Revelations brings legacy, lore and bioengineered pigs to Age of Wonders: Planetfall

As the remnants of the Star Union squabble over the fate of the galaxy, something else is awakening and looking to alter its fate. Quite literally. The Es’teq dynasty is rising from their slumber, stepping out once more into a galaxy that has changed wholly from the one they chose to leave behind.

In most games, this would be a predominant new threat to tackle, a menace to the remnants of the Star Union, a new race to battle with or as. In Revelations, it’s almost the polar opposite. They’re not a new menace, but rather a new Secret Tech that lives alongside your race’s natural abilities in the tech tree. You’ll still play as the Vanguard, the Kir’ko, Dvar and so on, but if you so choose, you can become the new prophet to the Heritor, awakening them and leading them to new glories.

Lennart Sas, co-founder of Triumph Studios and Game Director, explained “We specifically chose to do that, because it’s a sort of theocratic religion, basically, that has a particular view of the universe and creation. They don’t want to die, really. You become the prophet of their resurrection to bring them back.

“If they weren’t a secret tech, they’d be one race that you couldn’t adopt those doctrines and principles to the other ones. I think it’s a good move to make them a kind of class, like a priest class in an RPG.”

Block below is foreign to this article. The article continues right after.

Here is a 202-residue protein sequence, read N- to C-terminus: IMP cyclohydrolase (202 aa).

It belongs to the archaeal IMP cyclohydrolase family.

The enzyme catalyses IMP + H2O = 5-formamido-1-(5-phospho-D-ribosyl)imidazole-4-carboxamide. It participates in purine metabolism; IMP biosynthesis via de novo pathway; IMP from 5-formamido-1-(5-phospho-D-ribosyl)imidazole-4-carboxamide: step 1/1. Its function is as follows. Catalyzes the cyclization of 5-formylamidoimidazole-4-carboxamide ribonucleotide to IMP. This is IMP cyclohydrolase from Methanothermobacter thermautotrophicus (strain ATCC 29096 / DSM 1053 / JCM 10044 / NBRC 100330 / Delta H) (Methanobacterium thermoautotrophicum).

It’s a fascinating move that democratises the new content to try and fit in seamlessly with all the existing races. Sure, it might not have quite the same impact as a new race, but this offers more possibilities, as all the Secret Techs found in the main game do.

In practice what it means is that you have access to a new tech tree that runs through your empire’s development, adding some new weaponry options, new equipment for your troops, and you can unlock new Heritor units as well.

Putting these to use, there’s two new campaign missions being added to the game, exploring the lore behind the Es’teq and their decision to cryogenically freeze their brains, becoming the robotic Heritor. However, there were those whose minds simply couldn’t handle it, or undesirable people that the Es’teq decided were not worthy of immortality, poisoning their stasis without the intention of ever letting them wake up. Wake up they did, though, becoming a new NPC faction, the mindless and broken The Forgotten that you can encounter in the new Tomb World scenarios.

“This universe is both about the past and the future,” Lennart said. “We built a society, everything went to shit, so what went wrong and how can we do it better next time? That’s the big premise and also maybe looking at the world today, our society and all the problems with it. We’ve got huge difference between the rich and the poor, mass unemployment, big data, big AI, those are all things that led to the fall. Genetic modification as well, people trying to live for eternity. Those are the key themes to the Star Union.

“So looking back, there were these religious zealots who didn’t like where the universe was going, so they decided to go into hiding to wait for a better time. It was a doomsday cult, but on a universal level.”

The Forgotten aren’t the only new dangers you can bump into as you’re expanding, as Triumph flesh out another side of the Star Union’s history, giving us a glimpse of how its citizens were kept fed by genetically modified farm animals. As with so many things in this torn up galaxy, the bio-engineered Megasow and Piglets have gone wild and will gleefully try and eat anything in sight. That includes nomming on your Commander!